Of the 58 new systems on the list, 16 are claimed by the U.S. China had the second most with eight systems, all from Lenovo. Germany is next with seven, then Japan with five.
There are no new IBM systems as the number of IBM systems contracts from nine to eight. Dropping off is Blue Joule, an IBM BlueGene/Q installed at STFC Daresbury Laboratory (UK). The nine-year-old machine was the very last BlueGene on the list and its departure symbolizes the end of an era for an architecture that once ruled the HPC/supercomputing roost.
The Top500 team notes that interconnect usage patterns have not changed much since six months ago. They report: “Ethernet is still used in around half of the systems (245), InfiniBand was around a third of the machines (169), OmniPath interconnects made up less than one-tenth (42), and only one system relied on Myrinet. Custom interconnects accounted for 37 systems, while proprietary networks were found on six systems.”
Although there is a new roadmap for OmniPath under the direction of Cornelis Networks, there were no new Cornelis-OmniPath systems on this list. There is one such system on the list, though; Livermore’s Ruby supercomputer debuted six months ago and uses Cornelis Networks’ OmniPath.
Also noteworthy, HPE’s Slingshot interconnect is now used in seven systems up from one system on the last list (CSCS Alps).
Focusing on the top 100 segment, InfiniBand is still dominant. It is used in 65 of the top 100 systems, inclusive of the Sunway TaihuLight system, which uses a semi-custom version of HDR InfiniBand. That’s up from 61 IB-connected machines last November. OmniPath held steady at 13 installations.
EuroHPC systems now on the list
Four of the eight EuroHPC systems were delivered on-schedule and debut on the list. Two of the systems have two partitions, so there are actually six systems: Vega (#107, 3.8 petaflops, Slovenia, Atos), MeluXina accelerator module (#37, 10.5 petaflops, Luxemborg, Atos), MeluXina cluster module (#232, 2.3 petaflops, Luxemborg, Atos), Karolina GPU partition (#70, 6.0 petaflops, Czechia, HPE), Karolina CPU partition (#149, 2.8 petaflops, Czechia, HPE) and Discoverer (#92, 4.5 petaflops, Bulgaria, Atos). Petascale Deucalion (Portugal, Fujitsu) and larger pre-exascale systems Leonardo (Italy, Atos) and Lumi (Finland, HPE) are still on the way. We are still awaiting details on the eighth EuroHPC system MareNostrum 5 (Spain, ?). [Update: Read about the latest developments for MareNostrum 5 on HPCwire]
Energy efficiency: Green500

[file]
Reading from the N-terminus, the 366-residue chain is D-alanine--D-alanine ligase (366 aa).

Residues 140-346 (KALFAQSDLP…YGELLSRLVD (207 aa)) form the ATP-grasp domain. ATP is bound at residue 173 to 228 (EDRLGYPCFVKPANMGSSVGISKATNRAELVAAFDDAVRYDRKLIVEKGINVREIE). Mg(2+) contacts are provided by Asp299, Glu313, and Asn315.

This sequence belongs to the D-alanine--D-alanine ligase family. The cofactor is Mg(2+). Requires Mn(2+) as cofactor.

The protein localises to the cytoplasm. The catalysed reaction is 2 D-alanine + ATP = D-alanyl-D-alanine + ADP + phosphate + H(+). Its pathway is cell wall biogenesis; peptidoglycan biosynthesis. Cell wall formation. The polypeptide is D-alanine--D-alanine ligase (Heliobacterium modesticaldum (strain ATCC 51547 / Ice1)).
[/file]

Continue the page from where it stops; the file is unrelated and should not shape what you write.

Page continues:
Reclaiming the number one spot on the Green500 is Preferred Networks’ MN-3 system. After being knocked off by Nvidia’s DGX Superpod six months ago, PFN boosted the power-efficiency of its deep-learning-optimized MN-3 system to deliver 29.70 gigaflops-per-watt up from 26.0 gigaflops-per-watt. MN-3 is powered by the MN-Core chip, a proprietary accelerator that targets matrix arithmetic. The system is ranked number 337 on the Top500 list with 1.8 Linpack petaflops.
The Green500’s second place finisher is HiPerGator AI of the University of Florida, delivering 29.52 gigaflops-per-watt power efficiency. The Nvidia DGX A100 system uses AMD Epyc Rome CPUs, Nvidia A100 GPUs and InfiniBand HDR networking. At number 22 on the Top500 with 17.20 petaflops, this is a much larger machine than the number-one greenest system.
In third place on the Green500 is Wilkes-3, made by Dell and installed at the University of Cambridge. The new entrant – powered by AMD Eypc Milan CPUs and Nvidia A100 80GB GPUs with HDR InfiniBand – delivered 28.14 gigaflops-per-watt power efficiency. It is ranked at number 101 on the Top500 with 4.1 petaflops.
Out of the top 10 most power-efficient systems, six are new machines. 17 of the top 20 Green500 machines are accelerated. The other three (non-accelerated) machines are all Fujitsu Arm based: Fugaku, the Fugaku prototype and Odyssey.
Once again, the diversity of international representation within the upper tier of the Green500 that we’ve seen over the last few years is an encouraging trend. Japan, the United States, the United Kingdom, Luxembourg, Germany, France, Czechia and Italy all have machines in the top 25.
Additional highlights: Cloud, Interconnects, Processor Diversity & More